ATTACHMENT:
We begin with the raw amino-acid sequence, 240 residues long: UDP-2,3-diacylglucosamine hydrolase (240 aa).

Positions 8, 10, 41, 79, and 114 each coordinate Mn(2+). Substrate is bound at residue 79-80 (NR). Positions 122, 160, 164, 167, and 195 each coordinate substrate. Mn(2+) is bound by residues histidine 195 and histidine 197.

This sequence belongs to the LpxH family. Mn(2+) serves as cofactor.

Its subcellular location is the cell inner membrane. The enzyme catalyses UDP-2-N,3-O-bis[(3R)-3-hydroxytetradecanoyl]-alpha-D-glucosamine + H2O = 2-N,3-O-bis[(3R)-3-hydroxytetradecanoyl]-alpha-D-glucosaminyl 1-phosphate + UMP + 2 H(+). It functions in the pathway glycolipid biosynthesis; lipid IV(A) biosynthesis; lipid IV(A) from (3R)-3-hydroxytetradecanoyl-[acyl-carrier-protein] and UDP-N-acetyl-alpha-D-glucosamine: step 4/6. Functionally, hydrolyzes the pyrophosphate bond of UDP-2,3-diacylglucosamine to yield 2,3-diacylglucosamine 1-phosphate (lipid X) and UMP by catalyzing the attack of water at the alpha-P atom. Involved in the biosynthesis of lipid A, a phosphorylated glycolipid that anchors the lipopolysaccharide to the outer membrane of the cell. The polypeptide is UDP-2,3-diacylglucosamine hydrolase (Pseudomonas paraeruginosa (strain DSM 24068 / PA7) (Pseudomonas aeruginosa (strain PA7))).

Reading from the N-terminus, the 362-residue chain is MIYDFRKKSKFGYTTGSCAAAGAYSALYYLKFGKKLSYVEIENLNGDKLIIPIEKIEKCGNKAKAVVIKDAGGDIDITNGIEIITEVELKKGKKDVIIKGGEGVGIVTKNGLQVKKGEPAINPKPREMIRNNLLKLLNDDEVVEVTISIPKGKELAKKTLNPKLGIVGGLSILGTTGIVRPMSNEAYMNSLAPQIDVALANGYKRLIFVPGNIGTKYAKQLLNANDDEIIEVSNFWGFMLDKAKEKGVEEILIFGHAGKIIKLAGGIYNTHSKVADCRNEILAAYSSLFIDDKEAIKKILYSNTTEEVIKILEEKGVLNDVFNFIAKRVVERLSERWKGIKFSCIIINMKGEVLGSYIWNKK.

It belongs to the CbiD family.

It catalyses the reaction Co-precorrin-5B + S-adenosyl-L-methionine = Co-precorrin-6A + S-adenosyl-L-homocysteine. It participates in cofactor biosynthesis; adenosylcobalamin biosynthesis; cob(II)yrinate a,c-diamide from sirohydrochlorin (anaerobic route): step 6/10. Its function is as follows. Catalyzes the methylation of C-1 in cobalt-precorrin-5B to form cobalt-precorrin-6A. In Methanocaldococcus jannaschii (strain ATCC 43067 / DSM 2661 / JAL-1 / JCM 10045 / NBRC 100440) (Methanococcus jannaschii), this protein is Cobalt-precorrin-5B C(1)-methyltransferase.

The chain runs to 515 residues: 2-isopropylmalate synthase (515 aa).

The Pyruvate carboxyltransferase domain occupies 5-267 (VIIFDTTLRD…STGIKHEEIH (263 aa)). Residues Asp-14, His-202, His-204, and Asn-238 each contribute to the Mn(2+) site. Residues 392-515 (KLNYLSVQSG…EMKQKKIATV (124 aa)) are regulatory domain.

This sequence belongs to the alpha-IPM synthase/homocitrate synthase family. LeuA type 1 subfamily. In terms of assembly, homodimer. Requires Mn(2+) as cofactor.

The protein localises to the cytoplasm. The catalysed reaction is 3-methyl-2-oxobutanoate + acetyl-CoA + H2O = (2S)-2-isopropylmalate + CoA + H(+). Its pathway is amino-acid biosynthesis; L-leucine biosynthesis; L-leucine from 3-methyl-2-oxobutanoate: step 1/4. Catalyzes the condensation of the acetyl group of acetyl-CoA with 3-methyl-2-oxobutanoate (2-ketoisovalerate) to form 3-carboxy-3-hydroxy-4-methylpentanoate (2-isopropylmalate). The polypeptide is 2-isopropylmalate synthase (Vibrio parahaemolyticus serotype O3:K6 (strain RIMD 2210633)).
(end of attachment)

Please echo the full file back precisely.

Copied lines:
We begin with the raw amino-acid sequence, 240 residues long: UDP-2,3-diacylglucosamine hydrolase (240 aa).

Positions 8, 10, 41, 79, and 114 each coordinate Mn(2+). Substrate is bound at residue 79-80 (NR). Positions 122, 160, 164, 167, and 195 each coordinate substrate. Mn(2+) is bound by residues histidine 195 and histidine 197.

This sequence belongs to the LpxH family. Mn(2+) serves as cofactor.

Its subcellular location is the cell inner membrane. The enzyme catalyses UDP-2-N,3-O-bis[(3R)-3-hydroxytetradecanoyl]-alpha-D-glucosamine + H2O = 2-N,3-O-bis[(3R)-3-hydroxytetradecanoyl]-alpha-D-glucosaminyl 1-phosphate + UMP + 2 H(+). It functions in the pathway glycolipid biosynthesis; lipid IV(A) biosynthesis; lipid IV(A) from (3R)-3-hydroxytetradecanoyl-[acyl-carrier-protein] and UDP-N-acetyl-alpha-D-glucosamine: step 4/6. Functionally, hydrolyzes the pyrophosphate bond of UDP-2,3-diacylglucosamine to yield 2,3-diacylglucosamine 1-phosphate (lipid X) and UMP by catalyzing the attack of water at the alpha-P atom. Involved in the biosynthesis of lipid A, a phosphorylated glycolipid that anchors the lipopolysaccharide to the outer membrane of the cell. The polypeptide is UDP-2,3-diacylglucosamine hydrolase (Pseudomonas paraeruginosa (strain DSM 24068 / PA7) (Pseudomonas aeruginosa (strain PA7))).

Reading from the N-terminus, the 362-residue chain is MIYDFRKKSKFGYTTGSCAAAGAYSALYYLKFGKKLSYVEIENLNGDKLIIPIEKIEKCGNKAKAVVIKDAGGDIDITNGIEIITEVELKKGKKDVIIKGGEGVGIVTKNGLQVKKGEPAINPKPREMIRNNLLKLLNDDEVVEVTISIPKGKELAKKTLNPKLGIVGGLSILGTTGIVRPMSNEAYMNSLAPQIDVALANGYKRLIFVPGNIGTKYAKQLLNANDDEIIEVSNFWGFMLDKAKEKGVEEILIFGHAGKIIKLAGGIYNTHSKVADCRNEILAAYSSLFIDDKEAIKKILYSNTTEEVIKILEEKGVLNDVFNFIAKRVVERLSERWKGIKFSCIIINMKGEVLGSYIWNKK.

It belongs to the CbiD family.

It catalyses the reaction Co-precorrin-5B + S-adenosyl-L-methionine = Co-precorrin-6A + S-adenosyl-L-homocysteine. It participates in cofactor biosynthesis; adenosylcobalamin biosynthesis; cob(II)yrinate a,c-diamide from sirohydrochlorin (anaerobic route): step 6/10. Its function is as follows. Catalyzes the methylation of C-1 in cobalt-precorrin-5B to form cobalt-precorrin-6A. In Methanocaldococcus jannaschii (strain ATCC 43067 / DSM 2661 / JAL-1 / JCM 10045 / NBRC 100440) (Methanococcus jannaschii), this protein is Cobalt-precorrin-5B C(1)-methyltransferase.

The chain runs to 515 residues: 2-isopropylmalate synthase (515 aa).

The Pyruvate carboxyltransferase domain occupies 5-267 (VIIFDTTLRD…STGIKHEEIH (263 aa)). Residues Asp-14, His-202, His-204, and Asn-238 each contribute to the Mn(2+) site. Residues 392-515 (KLNYLSVQSG…EMKQKKIATV (124 aa)) are regulatory domain.

This sequence belongs to the alpha-IPM synthase/homocitrate synthase family. LeuA type 1 subfamily. In terms of assembly, homodimer. Requires Mn(2+) as cofactor.

The protein localises to the cytoplasm. The catalysed reaction is 3-methyl-2-oxobutanoate + acetyl-CoA + H2O = (2S)-2-isopropylmalate + CoA + H(+). Its pathway is amino-acid biosynthesis; L-leucine biosynthesis; L-leucine from 3-methyl-2-oxobutanoate: step 1/4. Catalyzes the condensation of the acetyl group of acetyl-CoA with 3-methyl-2-oxobutanoate (2-ketoisovalerate) to form 3-carboxy-3-hydroxy-4-methylpentanoate (2-isopropylmalate). The polypeptide is 2-isopropylmalate synthase (Vibrio parahaemolyticus serotype O3:K6 (strain RIMD 2210633)).